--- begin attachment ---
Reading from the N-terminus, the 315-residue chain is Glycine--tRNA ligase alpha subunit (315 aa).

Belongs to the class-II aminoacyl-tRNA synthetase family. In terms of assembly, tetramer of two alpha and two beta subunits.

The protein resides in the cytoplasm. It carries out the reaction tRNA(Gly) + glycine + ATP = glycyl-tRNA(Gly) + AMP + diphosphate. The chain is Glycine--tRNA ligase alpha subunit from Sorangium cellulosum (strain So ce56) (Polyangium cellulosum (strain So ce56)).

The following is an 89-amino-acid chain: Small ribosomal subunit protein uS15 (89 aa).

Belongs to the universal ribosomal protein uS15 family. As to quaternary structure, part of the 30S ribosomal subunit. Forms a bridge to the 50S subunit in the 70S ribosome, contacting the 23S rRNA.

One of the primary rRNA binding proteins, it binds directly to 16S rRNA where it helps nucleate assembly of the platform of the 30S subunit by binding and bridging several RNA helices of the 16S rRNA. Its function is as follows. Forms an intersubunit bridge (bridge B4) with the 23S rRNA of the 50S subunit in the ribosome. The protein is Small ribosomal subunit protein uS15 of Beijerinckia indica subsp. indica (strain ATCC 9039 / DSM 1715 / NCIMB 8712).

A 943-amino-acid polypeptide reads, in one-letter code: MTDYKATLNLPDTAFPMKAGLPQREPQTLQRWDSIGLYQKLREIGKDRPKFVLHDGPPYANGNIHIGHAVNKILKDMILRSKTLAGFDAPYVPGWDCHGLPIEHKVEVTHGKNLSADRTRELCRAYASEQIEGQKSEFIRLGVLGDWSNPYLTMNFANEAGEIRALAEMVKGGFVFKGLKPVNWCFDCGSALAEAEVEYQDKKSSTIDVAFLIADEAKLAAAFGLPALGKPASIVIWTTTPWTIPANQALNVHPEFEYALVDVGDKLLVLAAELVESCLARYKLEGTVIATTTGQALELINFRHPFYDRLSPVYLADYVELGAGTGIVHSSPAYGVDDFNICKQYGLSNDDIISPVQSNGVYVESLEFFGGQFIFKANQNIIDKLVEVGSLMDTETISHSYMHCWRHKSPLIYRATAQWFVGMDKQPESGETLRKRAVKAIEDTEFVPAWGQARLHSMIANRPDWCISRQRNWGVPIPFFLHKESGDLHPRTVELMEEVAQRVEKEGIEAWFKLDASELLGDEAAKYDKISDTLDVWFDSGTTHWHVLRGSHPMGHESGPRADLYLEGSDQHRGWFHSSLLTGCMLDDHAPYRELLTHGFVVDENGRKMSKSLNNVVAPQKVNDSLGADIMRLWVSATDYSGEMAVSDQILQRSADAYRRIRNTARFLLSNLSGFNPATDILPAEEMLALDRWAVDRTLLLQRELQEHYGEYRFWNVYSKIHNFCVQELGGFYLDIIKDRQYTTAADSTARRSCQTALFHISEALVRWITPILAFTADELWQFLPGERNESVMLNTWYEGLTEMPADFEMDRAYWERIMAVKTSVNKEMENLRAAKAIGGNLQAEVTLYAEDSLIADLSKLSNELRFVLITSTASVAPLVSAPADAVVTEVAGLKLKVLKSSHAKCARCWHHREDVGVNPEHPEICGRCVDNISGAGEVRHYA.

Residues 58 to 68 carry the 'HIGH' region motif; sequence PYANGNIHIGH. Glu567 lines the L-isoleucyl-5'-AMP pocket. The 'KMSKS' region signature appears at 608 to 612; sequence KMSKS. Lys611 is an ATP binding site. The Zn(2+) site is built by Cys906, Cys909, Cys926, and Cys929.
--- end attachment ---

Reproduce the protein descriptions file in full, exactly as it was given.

Reading from the N-terminus, the 315-residue chain is Glycine--tRNA ligase alpha subunit (315 aa).

Belongs to the class-II aminoacyl-tRNA synthetase family. In terms of assembly, tetramer of two alpha and two beta subunits.

The protein resides in the cytoplasm. It carries out the reaction tRNA(Gly) + glycine + ATP = glycyl-tRNA(Gly) + AMP + diphosphate. The chain is Glycine--tRNA ligase alpha subunit from Sorangium cellulosum (strain So ce56) (Polyangium cellulosum (strain So ce56)).

The following is an 89-amino-acid chain: Small ribosomal subunit protein uS15 (89 aa).

Belongs to the universal ribosomal protein uS15 family. As to quaternary structure, part of the 30S ribosomal subunit. Forms a bridge to the 50S subunit in the 70S ribosome, contacting the 23S rRNA.

One of the primary rRNA binding proteins, it binds directly to 16S rRNA where it helps nucleate assembly of the platform of the 30S subunit by binding and bridging several RNA helices of the 16S rRNA. Its function is as follows. Forms an intersubunit bridge (bridge B4) with the 23S rRNA of the 50S subunit in the ribosome. The protein is Small ribosomal subunit protein uS15 of Beijerinckia indica subsp. indica (strain ATCC 9039 / DSM 1715 / NCIMB 8712).

A 943-amino-acid polypeptide reads, in one-letter code: MTDYKATLNLPDTAFPMKAGLPQREPQTLQRWDSIGLYQKLREIGKDRPKFVLHDGPPYANGNIHIGHAVNKILKDMILRSKTLAGFDAPYVPGWDCHGLPIEHKVEVTHGKNLSADRTRELCRAYASEQIEGQKSEFIRLGVLGDWSNPYLTMNFANEAGEIRALAEMVKGGFVFKGLKPVNWCFDCGSALAEAEVEYQDKKSSTIDVAFLIADEAKLAAAFGLPALGKPASIVIWTTTPWTIPANQALNVHPEFEYALVDVGDKLLVLAAELVESCLARYKLEGTVIATTTGQALELINFRHPFYDRLSPVYLADYVELGAGTGIVHSSPAYGVDDFNICKQYGLSNDDIISPVQSNGVYVESLEFFGGQFIFKANQNIIDKLVEVGSLMDTETISHSYMHCWRHKSPLIYRATAQWFVGMDKQPESGETLRKRAVKAIEDTEFVPAWGQARLHSMIANRPDWCISRQRNWGVPIPFFLHKESGDLHPRTVELMEEVAQRVEKEGIEAWFKLDASELLGDEAAKYDKISDTLDVWFDSGTTHWHVLRGSHPMGHESGPRADLYLEGSDQHRGWFHSSLLTGCMLDDHAPYRELLTHGFVVDENGRKMSKSLNNVVAPQKVNDSLGADIMRLWVSATDYSGEMAVSDQILQRSADAYRRIRNTARFLLSNLSGFNPATDILPAEEMLALDRWAVDRTLLLQRELQEHYGEYRFWNVYSKIHNFCVQELGGFYLDIIKDRQYTTAADSTARRSCQTALFHISEALVRWITPILAFTADELWQFLPGERNESVMLNTWYEGLTEMPADFEMDRAYWERIMAVKTSVNKEMENLRAAKAIGGNLQAEVTLYAEDSLIADLSKLSNELRFVLITSTASVAPLVSAPADAVVTEVAGLKLKVLKSSHAKCARCWHHREDVGVNPEHPEICGRCVDNISGAGEVRHYA.

Residues 58 to 68 carry the 'HIGH' region motif; sequence PYANGNIHIGH. Glu567 lines the L-isoleucyl-5'-AMP pocket. The 'KMSKS' region signature appears at 608 to 612; sequence KMSKS. Lys611 is an ATP binding site. The Zn(2+) site is built by Cys906, Cys909, Cys926, and Cys929.